Sad day for freedom of expression

22 Feb, '07

This is a very sad day for the freedom of expression in the Middle East:

Egyptian Blogger Sentenced to Prison

ALEXANDRIA, Egypt — An Egyptian blogger was convicted of insulting Islam and President Hosni Mubarak and sentenced to four years in prison on Thursday in Egypt’s first prosecution of a blogger.

Abdel Kareem Nabil, a 22-year-old former student at Egypt’s Al-Azhar University, an Islamic institution, had pleaded innocent to all charges, and human rights groups had called for his release.

The judge issued the verdict in a brief, five-minute session in a court in the Mediterranean city of Alexandria. He sentenced Nabil to three years in prison for insulting Islam and inciting sedition and another year for insulting Mubarak. Nabil had faced a possible maximum sentence of up to nine years in prison.
Washingtom Post :: 22 Feb, ’07

And if Egypt leads, the Arab world are supposed to follow, right? So the arrest, detention and jailing of people for simply writing their thoughts is forging ahead unchecked in the Middle East… and there doesn’t seem to be any will whatsoever for anyone to stop it, even for a moment, to think of what that is going to do for this and future generations.

Yet another reason for one to maintain their anonymity at all times.

Big brother is not just watching, but is waiting to pounce at the slightest chance to silence critics in the full sight of the world and even they are not interested in doing anything about the situation.

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Comments (24)

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  1. Day Dream Believer says:

    What was it he wrote that inulted Islam?

  2. Amjad says:

    Yeah, I wonder too how did he insult Islam. Is he a Muslim though?

    Anyway. I really never got the chance to read Kareem’s blog. However, I deeply feel sorry for him and it’s really sad indeed.

  3. can we talk says:

    you still can. at
    he is an ex-Azhar student.

  4. Amjad says:

    Thanks for the link can we walk.

  5. Esra'a says:

    Our fight for him will continue, and we are posting his breaking news at –

    Including letters he has written from prison.

  6. Anonymous says:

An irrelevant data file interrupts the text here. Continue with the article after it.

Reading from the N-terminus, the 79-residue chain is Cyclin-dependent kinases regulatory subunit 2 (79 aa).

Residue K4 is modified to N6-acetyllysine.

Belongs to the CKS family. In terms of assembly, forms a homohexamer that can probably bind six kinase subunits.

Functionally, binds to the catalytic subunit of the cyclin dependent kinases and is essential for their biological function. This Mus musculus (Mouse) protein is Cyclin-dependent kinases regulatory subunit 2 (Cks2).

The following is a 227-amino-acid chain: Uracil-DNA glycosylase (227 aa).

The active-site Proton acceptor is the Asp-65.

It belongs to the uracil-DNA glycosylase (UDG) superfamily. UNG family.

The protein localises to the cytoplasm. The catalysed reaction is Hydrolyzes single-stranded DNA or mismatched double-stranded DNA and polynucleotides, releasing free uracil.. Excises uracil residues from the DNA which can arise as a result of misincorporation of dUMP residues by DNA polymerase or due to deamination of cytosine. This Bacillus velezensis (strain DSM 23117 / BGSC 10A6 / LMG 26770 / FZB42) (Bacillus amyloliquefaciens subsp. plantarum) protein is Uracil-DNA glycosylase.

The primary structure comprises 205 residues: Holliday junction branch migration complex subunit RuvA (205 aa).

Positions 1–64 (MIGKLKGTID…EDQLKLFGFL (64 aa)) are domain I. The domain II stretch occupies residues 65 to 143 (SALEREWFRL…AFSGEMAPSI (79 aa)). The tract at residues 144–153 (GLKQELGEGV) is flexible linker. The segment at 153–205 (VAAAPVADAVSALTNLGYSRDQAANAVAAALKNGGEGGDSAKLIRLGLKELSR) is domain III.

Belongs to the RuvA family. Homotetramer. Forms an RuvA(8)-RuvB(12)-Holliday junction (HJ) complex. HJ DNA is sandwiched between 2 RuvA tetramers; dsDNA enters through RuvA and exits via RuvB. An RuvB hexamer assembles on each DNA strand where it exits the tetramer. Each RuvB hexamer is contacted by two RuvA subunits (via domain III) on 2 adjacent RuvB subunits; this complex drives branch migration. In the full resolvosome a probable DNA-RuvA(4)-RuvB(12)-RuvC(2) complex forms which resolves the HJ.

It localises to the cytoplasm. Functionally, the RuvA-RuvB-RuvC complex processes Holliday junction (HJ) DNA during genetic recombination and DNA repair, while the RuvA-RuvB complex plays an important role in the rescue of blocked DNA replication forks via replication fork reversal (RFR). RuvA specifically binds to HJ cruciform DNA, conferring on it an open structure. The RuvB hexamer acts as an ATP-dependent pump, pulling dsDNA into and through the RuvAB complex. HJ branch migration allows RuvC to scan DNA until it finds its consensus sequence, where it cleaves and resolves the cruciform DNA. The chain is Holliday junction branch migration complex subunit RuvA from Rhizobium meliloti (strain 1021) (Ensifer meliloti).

so did he loose his life and career? how are his family and friends.. Is ones life so cheap in our countries…..

    It is sad, very sad to hear such stories, a young guy like him should be out there enjoying life. I do not know, what will happen to him after 4 years, whom will he mix with in jail, and what new ideas and thoughts will he have?!

  7. mahmood says:

    That’s why you should never imprison people for their thoughts. You throw them in with hardened criminals and when they get out they are changed for ever, hatred of the regime is bred in such situations. So if they are afraid of him now, better watch out when he does come out!

    And I am willing to bet that he will blog from prison, and the whole world will be listening with a lot more attention now.

  8. Ash says:

    Don’t these idiots realise that they’re just pissing in the wind when they lock up people like Kareem? In this age of global communications and interactions, you cannot stop ideas from spreading and you cannot prevent people from thinking for themselves. Eventually, freedom of thought and freedom of expression will triumph because in this day and age there is no way of stopping the flow.

    Not to mention the fact that if people are frightened their religion will fall apart just because someone “insults” it, then they are already operating from a position of defeat. If ideas are strong, they will withstand “insult” and criticism. If people really believe in their ideas, they will be able to defend them by reasoned argument. But if they fear their ideas are weak and will collapse under scrutiny, that’s when they start trying to silence those who question them …

  9. Lujayn says:

    Its amazing that he would get 3 years for insulting Islam, and a third of that for insulting Mubarak. Mubarak is inching slowly towards becoming untouchable and unquestionable.

  10. mahmood says:

    inching slowly?


  11. It is amazing how little coverage there has been of this case in the Arabic press. Not completely surprising, but still very distressing. The bottom line is that authorities can get away with things like this because the people let them.